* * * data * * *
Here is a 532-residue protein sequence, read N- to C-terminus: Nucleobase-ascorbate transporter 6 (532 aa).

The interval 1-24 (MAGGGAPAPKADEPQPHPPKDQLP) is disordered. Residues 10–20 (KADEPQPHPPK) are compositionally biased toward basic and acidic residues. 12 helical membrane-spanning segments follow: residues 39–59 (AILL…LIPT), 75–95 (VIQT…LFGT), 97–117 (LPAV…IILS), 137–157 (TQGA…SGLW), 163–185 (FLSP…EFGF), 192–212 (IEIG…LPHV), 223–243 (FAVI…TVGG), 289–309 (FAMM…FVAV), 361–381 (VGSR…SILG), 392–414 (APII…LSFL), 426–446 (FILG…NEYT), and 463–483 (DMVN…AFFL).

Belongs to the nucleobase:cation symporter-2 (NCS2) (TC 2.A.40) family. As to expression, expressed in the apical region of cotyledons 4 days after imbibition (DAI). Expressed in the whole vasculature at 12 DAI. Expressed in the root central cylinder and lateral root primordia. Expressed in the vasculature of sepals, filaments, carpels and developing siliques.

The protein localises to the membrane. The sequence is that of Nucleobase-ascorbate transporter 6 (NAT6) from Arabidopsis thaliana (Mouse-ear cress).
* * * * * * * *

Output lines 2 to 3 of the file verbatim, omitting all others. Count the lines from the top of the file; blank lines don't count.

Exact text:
The interval 1-24 (MAGGGAPAPKADEPQPHPPKDQLP) is disordered. Residues 10–20 (KADEPQPHPPK) are compositionally biased toward basic and acidic residues. 12 helical membrane-spanning segments follow: residues 39–59 (AILL…LIPT), 75–95 (VIQT…LFGT), 97–117 (LPAV…IILS), 137–157 (TQGA…SGLW), 163–185 (FLSP…EFGF), 192–212 (IEIG…LPHV), 223–243 (FAVI…TVGG), 289–309 (FAMM…FVAV), 361–381 (VGSR…SILG), 392–414 (APII…LSFL), 426–446 (FILG…NEYT), and 463–483 (DMVN…AFFL).

Belongs to the nucleobase:cation symporter-2 (NCS2) (TC 2.A.40) family. As to expression, expressed in the apical region of cotyledons 4 days after imbibition (DAI). Expressed in the whole vasculature at 12 DAI. Expressed in the root central cylinder and lateral root primordia. Expressed in the vasculature of sepals, filaments, carpels and developing siliques.